Q&A with January Artist-in-Residence John Zaklikowski

January Artist-in-Residence John Zaklikowski has titled his residency Culture and Physics Collide, an apt description for his artwork which utilizes a wide variety of technological materials and meets at the intersection of art and science. His large-scale assemblages investigate notions of perception and optical illusion, illustrating the interplay of art, science, literature, and cultural studies. 

Portrait of the artist wearing glasses and drinking a cup of coffee
The Postmodern Prometheus (JZ)

Where are you from?

Some have suggested Mars, others Venus, but the fact is I hail from the Queen City of the Great Lakes: Buffalo, New York. I like to highlight the fact that we all need to be born somewhere.

Where did you receive your art training?

As Travis Bickle phrased it in Martin Scorcese’s Taxi Driver: “Here and there; you know, around.” One learns how to draw and paint by spending a great deal of time drawing and painting; it’s not magic. Of course, today one can get very serious about art without bothering oneself with drawing or painting in the slightest. This has been liberating. I did receive private instruction in Oriental brush painting at one time, and studied Tibetan thangka painting at Naropa Institute in the late 1970s, back when Naropa was an exceedingly interesting place to hang out.

In what media do you primarily work?

Lately, computer components (hard drives, motherboards, sound and video cards, keyboards, processers, memory, etc.) and countless other high-tech electronic devices, along with thousands of mundane objects—hardware, tools, kitchen implements, lab equipment, cameras and lenses and optical apparatus, writing and art supplies, surgical instruments, plumbing fixtures. Really, just about anything.

An abstract work made of computer parts with a large blue circle domination the picture plane

This Is Not A Test (detail) (JZ)

What has been the most surprising aspect of your residency at the de Young?

The sublime way in which time passes.

How are you engaging the public during your residency?

With tremendous passion and energy. I hope I wasn’t found too overwhelming. If nothing else, I kept them laughing.

Who are your artistic influences?

To keep things simple I’ll skip the 30,000 years from pre-history to the Renaissance and dive right into the stupendous explosion of the New York School. Duchamp and Beuys were the great twin pillars of conceptualism, as later on Johns and Rauschenberg were to stand guard on the painterly front.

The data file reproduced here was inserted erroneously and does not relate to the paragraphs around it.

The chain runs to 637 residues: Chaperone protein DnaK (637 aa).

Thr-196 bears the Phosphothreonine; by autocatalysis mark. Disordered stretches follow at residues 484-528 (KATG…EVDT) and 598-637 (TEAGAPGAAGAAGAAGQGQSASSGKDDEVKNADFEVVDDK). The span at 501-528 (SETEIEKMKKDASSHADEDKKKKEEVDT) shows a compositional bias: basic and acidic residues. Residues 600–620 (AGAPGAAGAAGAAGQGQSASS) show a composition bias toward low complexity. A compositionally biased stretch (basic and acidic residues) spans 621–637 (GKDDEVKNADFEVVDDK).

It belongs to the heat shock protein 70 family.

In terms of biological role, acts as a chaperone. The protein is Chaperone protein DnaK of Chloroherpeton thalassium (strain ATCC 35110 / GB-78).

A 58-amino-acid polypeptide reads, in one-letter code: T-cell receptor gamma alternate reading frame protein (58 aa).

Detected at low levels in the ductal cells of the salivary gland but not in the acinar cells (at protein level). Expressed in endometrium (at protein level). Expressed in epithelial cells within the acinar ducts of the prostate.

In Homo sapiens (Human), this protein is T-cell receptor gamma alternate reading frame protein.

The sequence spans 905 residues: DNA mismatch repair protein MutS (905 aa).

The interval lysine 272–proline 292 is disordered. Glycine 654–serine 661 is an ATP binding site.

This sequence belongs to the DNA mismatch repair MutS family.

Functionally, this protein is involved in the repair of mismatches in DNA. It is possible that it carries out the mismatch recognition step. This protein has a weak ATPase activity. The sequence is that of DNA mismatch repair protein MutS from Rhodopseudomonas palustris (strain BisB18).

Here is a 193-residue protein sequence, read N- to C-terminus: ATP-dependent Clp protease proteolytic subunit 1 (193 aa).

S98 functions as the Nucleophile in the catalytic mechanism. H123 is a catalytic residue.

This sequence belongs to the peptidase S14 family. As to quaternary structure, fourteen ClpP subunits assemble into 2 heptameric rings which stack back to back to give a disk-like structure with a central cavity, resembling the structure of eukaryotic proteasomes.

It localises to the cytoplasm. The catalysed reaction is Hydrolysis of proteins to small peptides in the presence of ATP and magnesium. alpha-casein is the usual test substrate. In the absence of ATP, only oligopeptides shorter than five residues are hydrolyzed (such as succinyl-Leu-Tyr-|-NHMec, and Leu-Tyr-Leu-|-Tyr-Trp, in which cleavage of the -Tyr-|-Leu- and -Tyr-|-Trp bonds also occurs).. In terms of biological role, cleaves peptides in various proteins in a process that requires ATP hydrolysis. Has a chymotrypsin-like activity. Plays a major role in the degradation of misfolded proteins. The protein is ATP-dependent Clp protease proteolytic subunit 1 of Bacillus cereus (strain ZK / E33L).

Gordon Matta-Clark and Chris Burden are colossally important, as are Olafur Eliasson and Anish Kapoor. In the 1980s I was quite interested in what people like Robert Longo, Ashley Bickerton, Cindy Sherman, Anne Hamilton and Barbara Kruger were doing. Anselm Keifer and Gerhard Richter are giants, and more recently in Germany, Julius von Bismark and Carsten Nicolai are of great interest. Christo, Arman, Bill Viola, Brice Marden, Martin Puryear, Laurie Anderson, Richard Long, Isamu Noguchi, Ai Weiwei, Robert Irwin, Lee Bontecou, Bridget Riley, Chuck Close, David Hockney, Bill Morrison, James Turell, just to drop some more names. This barely scratches the surface. As I’ve mentioned elsewhere, the cultures of Italy, Japan and Tibet have all been very influential in terms of my artistic development.

Do you have a favorite artwork at the de Young? If so, what is it?

I will name two: El Anatsui’s Hovor II and Al Farrow’s Cathedral (The Spine and Tooth of Santo Guerro). The Frank Stella and Masami Teraoka pieces here are also absolutely terrific.

A golden rectangle woven with bottle caps
El Anatsui (Ghanaian, b. 1944). Hovor II, 2004. Ghana, Nigeria, Ewe people. Woven aluminum bottle caps, copper wire. Museum purchase, James J. and Eileen D. Ludwig Endowment Fund, Virginia Patterson Fund, Charles Frankel Philanthropic Fund and various tribute funds. 2004.109

A cathedral made out of amunition
Al Farrow (American, b. 1943). The Spine and Tooth of Santo Guerro, 2007. Steel, brass, bone, fabric, tooth. Museum Purchase, gift of Dr. Thomas Jackson and Dr. Kathleen Grant. 2008.10

If you weren’t an artist, what would you do?

I have no idea; hold my breath, I guess.

How does living in the Bay Area influence your art practice?

First off, I don’t have an art practice. A doctor may have a medical practice, a dentist a dental practice, an attorney a law practice, but art practice is one of those rather shabby terms that has become fashionable of late that I suspect has something to do with a sense of insecurity vis-à-vis being an artist, and it’s bad news that the term has caught on the way it has. But my life in the Bay Area has coincided with my life as a husband and a father and in raising a family, and the entire nexus of interactions and richness that such entails has been extraordinarily influential to me as a person and thus, we can surmise, profoundly enmeshed with what I have been doing as an artist. For the most part artists are citizens of the world and we’ll do what we do regardless of where we do it.

What is the one museum you’d like to visit?

The Prado in Madrid and the Guggenheim Bilbao probably tie for first place, even though their offerings are quite divergent, but there you have it. Spain calls. 


Visit and engage with John Zaklikowski in the Artist Studio through February 2, 2014, Wednesdays–Sundays, 1–5 pm.